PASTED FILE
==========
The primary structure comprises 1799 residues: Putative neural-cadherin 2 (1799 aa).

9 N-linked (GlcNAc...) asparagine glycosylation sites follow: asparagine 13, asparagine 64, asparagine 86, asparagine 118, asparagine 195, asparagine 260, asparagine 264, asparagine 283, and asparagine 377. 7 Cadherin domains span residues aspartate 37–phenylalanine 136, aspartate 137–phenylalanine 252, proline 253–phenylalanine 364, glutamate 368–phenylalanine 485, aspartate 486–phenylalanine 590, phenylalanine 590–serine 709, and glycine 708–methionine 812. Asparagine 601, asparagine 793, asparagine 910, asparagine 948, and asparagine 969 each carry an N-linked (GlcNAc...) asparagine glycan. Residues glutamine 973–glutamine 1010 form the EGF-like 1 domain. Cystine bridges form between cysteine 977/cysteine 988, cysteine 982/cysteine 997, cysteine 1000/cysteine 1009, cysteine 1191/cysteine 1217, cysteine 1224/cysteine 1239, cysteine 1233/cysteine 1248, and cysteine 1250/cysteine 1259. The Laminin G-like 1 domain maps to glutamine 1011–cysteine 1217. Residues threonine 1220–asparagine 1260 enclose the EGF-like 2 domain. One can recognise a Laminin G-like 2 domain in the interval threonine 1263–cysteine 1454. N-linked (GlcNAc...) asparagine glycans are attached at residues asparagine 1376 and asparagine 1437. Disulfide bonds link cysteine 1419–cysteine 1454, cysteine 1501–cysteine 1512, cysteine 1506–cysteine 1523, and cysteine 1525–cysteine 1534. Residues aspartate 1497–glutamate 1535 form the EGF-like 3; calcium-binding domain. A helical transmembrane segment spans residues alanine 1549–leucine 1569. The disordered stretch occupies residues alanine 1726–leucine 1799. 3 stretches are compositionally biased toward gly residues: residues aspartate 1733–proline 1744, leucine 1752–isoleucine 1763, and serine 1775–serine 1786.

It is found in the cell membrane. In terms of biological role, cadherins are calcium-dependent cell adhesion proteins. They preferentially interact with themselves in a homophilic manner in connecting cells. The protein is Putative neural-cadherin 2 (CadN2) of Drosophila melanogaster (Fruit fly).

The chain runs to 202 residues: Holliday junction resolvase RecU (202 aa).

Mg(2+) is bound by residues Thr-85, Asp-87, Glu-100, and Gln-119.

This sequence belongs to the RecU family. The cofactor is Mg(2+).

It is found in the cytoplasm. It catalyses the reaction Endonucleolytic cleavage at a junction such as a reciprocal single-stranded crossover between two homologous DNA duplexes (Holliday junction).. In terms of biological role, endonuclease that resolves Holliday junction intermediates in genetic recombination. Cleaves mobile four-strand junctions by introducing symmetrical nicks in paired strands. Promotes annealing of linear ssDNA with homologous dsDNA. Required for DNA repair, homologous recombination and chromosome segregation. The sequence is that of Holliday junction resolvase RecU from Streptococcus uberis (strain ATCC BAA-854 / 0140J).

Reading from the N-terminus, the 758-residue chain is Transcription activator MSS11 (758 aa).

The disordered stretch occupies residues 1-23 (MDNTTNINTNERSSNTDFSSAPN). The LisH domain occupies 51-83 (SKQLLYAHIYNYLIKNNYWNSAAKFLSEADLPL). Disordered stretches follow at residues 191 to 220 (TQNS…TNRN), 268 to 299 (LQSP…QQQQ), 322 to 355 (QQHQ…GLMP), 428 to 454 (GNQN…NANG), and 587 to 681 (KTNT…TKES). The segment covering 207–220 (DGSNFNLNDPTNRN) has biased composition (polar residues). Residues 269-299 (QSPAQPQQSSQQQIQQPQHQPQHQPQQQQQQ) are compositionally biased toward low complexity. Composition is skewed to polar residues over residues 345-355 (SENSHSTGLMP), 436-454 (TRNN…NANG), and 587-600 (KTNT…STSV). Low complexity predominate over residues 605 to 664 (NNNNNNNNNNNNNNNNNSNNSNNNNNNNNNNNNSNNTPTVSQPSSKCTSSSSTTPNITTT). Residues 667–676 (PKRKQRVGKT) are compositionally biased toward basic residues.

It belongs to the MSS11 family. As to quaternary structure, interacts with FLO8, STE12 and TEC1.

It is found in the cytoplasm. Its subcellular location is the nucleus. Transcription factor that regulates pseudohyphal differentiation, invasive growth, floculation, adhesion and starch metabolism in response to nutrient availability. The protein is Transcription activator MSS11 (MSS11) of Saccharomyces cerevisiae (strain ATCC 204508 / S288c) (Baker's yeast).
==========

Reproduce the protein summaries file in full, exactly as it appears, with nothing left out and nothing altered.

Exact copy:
The primary structure comprises 1799 residues: Putative neural-cadherin 2 (1799 aa).

9 N-linked (GlcNAc...) asparagine glycosylation sites follow: asparagine 13, asparagine 64, asparagine 86, asparagine 118, asparagine 195, asparagine 260, asparagine 264, asparagine 283, and asparagine 377. 7 Cadherin domains span residues aspartate 37–phenylalanine 136, aspartate 137–phenylalanine 252, proline 253–phenylalanine 364, glutamate 368–phenylalanine 485, aspartate 486–phenylalanine 590, phenylalanine 590–serine 709, and glycine 708–methionine 812. Asparagine 601, asparagine 793, asparagine 910, asparagine 948, and asparagine 969 each carry an N-linked (GlcNAc...) asparagine glycan. Residues glutamine 973–glutamine 1010 form the EGF-like 1 domain. Cystine bridges form between cysteine 977/cysteine 988, cysteine 982/cysteine 997, cysteine 1000/cysteine 1009, cysteine 1191/cysteine 1217, cysteine 1224/cysteine 1239, cysteine 1233/cysteine 1248, and cysteine 1250/cysteine 1259. The Laminin G-like 1 domain maps to glutamine 1011–cysteine 1217. Residues threonine 1220–asparagine 1260 enclose the EGF-like 2 domain. One can recognise a Laminin G-like 2 domain in the interval threonine 1263–cysteine 1454. N-linked (GlcNAc...) asparagine glycans are attached at residues asparagine 1376 and asparagine 1437. Disulfide bonds link cysteine 1419–cysteine 1454, cysteine 1501–cysteine 1512, cysteine 1506–cysteine 1523, and cysteine 1525–cysteine 1534. Residues aspartate 1497–glutamate 1535 form the EGF-like 3; calcium-binding domain. A helical transmembrane segment spans residues alanine 1549–leucine 1569. The disordered stretch occupies residues alanine 1726–leucine 1799. 3 stretches are compositionally biased toward gly residues: residues aspartate 1733–proline 1744, leucine 1752–isoleucine 1763, and serine 1775–serine 1786.

It is found in the cell membrane. In terms of biological role, cadherins are calcium-dependent cell adhesion proteins. They preferentially interact with themselves in a homophilic manner in connecting cells. The protein is Putative neural-cadherin 2 (CadN2) of Drosophila melanogaster (Fruit fly).

The chain runs to 202 residues: Holliday junction resolvase RecU (202 aa).

Mg(2+) is bound by residues Thr-85, Asp-87, Glu-100, and Gln-119.

This sequence belongs to the RecU family. The cofactor is Mg(2+).

It is found in the cytoplasm. It catalyses the reaction Endonucleolytic cleavage at a junction such as a reciprocal single-stranded crossover between two homologous DNA duplexes (Holliday junction).. In terms of biological role, endonuclease that resolves Holliday junction intermediates in genetic recombination. Cleaves mobile four-strand junctions by introducing symmetrical nicks in paired strands. Promotes annealing of linear ssDNA with homologous dsDNA. Required for DNA repair, homologous recombination and chromosome segregation. The sequence is that of Holliday junction resolvase RecU from Streptococcus uberis (strain ATCC BAA-854 / 0140J).

Reading from the N-terminus, the 758-residue chain is Transcription activator MSS11 (758 aa).

The disordered stretch occupies residues 1-23 (MDNTTNINTNERSSNTDFSSAPN). The LisH domain occupies 51-83 (SKQLLYAHIYNYLIKNNYWNSAAKFLSEADLPL). Disordered stretches follow at residues 191 to 220 (TQNS…TNRN), 268 to 299 (LQSP…QQQQ), 322 to 355 (QQHQ…GLMP), 428 to 454 (GNQN…NANG), and 587 to 681 (KTNT…TKES). The segment covering 207–220 (DGSNFNLNDPTNRN) has biased composition (polar residues). Residues 269-299 (QSPAQPQQSSQQQIQQPQHQPQHQPQQQQQQ) are compositionally biased toward low complexity. Composition is skewed to polar residues over residues 345-355 (SENSHSTGLMP), 436-454 (TRNN…NANG), and 587-600 (KTNT…STSV). Low complexity predominate over residues 605 to 664 (NNNNNNNNNNNNNNNNNSNNSNNNNNNNNNNNNSNNTPTVSQPSSKCTSSSSTTPNITTT). Residues 667–676 (PKRKQRVGKT) are compositionally biased toward basic residues.

It belongs to the MSS11 family. As to quaternary structure, interacts with FLO8, STE12 and TEC1.

It is found in the cytoplasm. Its subcellular location is the nucleus. Transcription factor that regulates pseudohyphal differentiation, invasive growth, floculation, adhesion and starch metabolism in response to nutrient availability. The protein is Transcription activator MSS11 (MSS11) of Saccharomyces cerevisiae (strain ATCC 204508 / S288c) (Baker's yeast).